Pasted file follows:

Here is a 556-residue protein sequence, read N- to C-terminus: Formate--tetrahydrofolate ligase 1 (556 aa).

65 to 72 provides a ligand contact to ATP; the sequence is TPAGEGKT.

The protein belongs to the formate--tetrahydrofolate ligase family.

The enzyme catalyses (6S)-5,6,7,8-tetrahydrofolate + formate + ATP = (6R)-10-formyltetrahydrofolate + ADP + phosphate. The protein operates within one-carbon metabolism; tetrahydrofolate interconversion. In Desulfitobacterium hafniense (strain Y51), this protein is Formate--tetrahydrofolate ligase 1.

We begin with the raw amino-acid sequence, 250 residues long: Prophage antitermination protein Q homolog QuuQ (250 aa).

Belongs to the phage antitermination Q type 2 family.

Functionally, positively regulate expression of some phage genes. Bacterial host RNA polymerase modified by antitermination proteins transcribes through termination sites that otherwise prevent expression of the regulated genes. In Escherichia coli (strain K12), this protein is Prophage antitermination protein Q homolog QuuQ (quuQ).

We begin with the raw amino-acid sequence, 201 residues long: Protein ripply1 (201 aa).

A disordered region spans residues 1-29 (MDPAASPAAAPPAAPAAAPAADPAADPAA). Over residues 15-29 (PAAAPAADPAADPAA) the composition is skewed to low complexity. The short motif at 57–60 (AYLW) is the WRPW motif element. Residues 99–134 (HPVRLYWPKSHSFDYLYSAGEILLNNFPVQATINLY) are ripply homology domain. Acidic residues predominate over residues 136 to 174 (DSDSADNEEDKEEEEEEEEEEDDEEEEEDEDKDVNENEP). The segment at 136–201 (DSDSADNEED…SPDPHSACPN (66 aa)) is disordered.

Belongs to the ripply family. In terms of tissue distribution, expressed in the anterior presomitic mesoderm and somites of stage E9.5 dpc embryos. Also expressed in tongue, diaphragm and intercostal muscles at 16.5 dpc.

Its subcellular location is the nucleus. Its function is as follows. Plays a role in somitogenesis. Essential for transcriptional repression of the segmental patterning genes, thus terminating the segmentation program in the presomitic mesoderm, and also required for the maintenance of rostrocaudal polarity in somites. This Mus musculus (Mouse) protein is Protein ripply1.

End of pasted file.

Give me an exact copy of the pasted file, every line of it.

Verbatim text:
Here is a 556-residue protein sequence, read N- to C-terminus: Formate--tetrahydrofolate ligase 1 (556 aa).

65 to 72 provides a ligand contact to ATP; the sequence is TPAGEGKT.

The protein belongs to the formate--tetrahydrofolate ligase family.

The enzyme catalyses (6S)-5,6,7,8-tetrahydrofolate + formate + ATP = (6R)-10-formyltetrahydrofolate + ADP + phosphate. The protein operates within one-carbon metabolism; tetrahydrofolate interconversion. In Desulfitobacterium hafniense (strain Y51), this protein is Formate--tetrahydrofolate ligase 1.

We begin with the raw amino-acid sequence, 250 residues long: Prophage antitermination protein Q homolog QuuQ (250 aa).

Belongs to the phage antitermination Q type 2 family.

Functionally, positively regulate expression of some phage genes. Bacterial host RNA polymerase modified by antitermination proteins transcribes through termination sites that otherwise prevent expression of the regulated genes. In Escherichia coli (strain K12), this protein is Prophage antitermination protein Q homolog QuuQ (quuQ).

We begin with the raw amino-acid sequence, 201 residues long: Protein ripply1 (201 aa).

A disordered region spans residues 1-29 (MDPAASPAAAPPAAPAAAPAADPAADPAA). Over residues 15-29 (PAAAPAADPAADPAA) the composition is skewed to low complexity. The short motif at 57–60 (AYLW) is the WRPW motif element. Residues 99–134 (HPVRLYWPKSHSFDYLYSAGEILLNNFPVQATINLY) are ripply homology domain. Acidic residues predominate over residues 136 to 174 (DSDSADNEEDKEEEEEEEEEEDDEEEEEDEDKDVNENEP). The segment at 136–201 (DSDSADNEED…SPDPHSACPN (66 aa)) is disordered.

Belongs to the ripply family. In terms of tissue distribution, expressed in the anterior presomitic mesoderm and somites of stage E9.5 dpc embryos. Also expressed in tongue, diaphragm and intercostal muscles at 16.5 dpc.

Its subcellular location is the nucleus. Its function is as follows. Plays a role in somitogenesis. Essential for transcriptional repression of the segmental patterning genes, thus terminating the segmentation program in the presomitic mesoderm, and also required for the maintenance of rostrocaudal polarity in somites. This Mus musculus (Mouse) protein is Protein ripply1.